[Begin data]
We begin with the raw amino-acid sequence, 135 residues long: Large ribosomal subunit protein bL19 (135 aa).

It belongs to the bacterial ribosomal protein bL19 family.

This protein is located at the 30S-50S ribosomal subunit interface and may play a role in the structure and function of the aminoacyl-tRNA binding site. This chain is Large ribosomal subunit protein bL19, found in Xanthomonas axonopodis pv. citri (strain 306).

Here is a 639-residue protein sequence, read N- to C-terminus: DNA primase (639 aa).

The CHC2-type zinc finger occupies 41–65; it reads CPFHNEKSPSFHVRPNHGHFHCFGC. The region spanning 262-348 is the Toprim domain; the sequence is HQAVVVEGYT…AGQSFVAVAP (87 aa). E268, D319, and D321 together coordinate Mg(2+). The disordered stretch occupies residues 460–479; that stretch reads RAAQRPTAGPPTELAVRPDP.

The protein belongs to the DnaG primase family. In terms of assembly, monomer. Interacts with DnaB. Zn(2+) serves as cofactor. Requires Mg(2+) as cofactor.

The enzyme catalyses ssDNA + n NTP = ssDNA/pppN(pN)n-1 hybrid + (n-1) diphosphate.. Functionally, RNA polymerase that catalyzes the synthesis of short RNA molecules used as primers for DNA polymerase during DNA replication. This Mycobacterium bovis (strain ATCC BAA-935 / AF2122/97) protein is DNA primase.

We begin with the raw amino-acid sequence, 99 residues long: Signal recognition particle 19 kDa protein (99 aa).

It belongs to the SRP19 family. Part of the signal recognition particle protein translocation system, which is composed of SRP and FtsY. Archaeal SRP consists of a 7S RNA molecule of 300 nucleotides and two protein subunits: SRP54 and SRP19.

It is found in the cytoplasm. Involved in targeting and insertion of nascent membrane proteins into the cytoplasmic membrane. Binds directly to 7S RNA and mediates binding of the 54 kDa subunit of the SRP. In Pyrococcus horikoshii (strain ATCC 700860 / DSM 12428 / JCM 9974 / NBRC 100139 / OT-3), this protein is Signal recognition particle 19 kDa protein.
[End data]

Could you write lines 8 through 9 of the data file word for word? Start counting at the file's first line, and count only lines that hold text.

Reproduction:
We begin with the raw amino-acid sequence, 99 residues long: Signal recognition particle 19 kDa protein (99 aa).

It belongs to the SRP19 family. Part of the signal recognition particle protein translocation system, which is composed of SRP and FtsY. Archaeal SRP consists of a 7S RNA molecule of 300 nucleotides and two protein subunits: SRP54 and SRP19.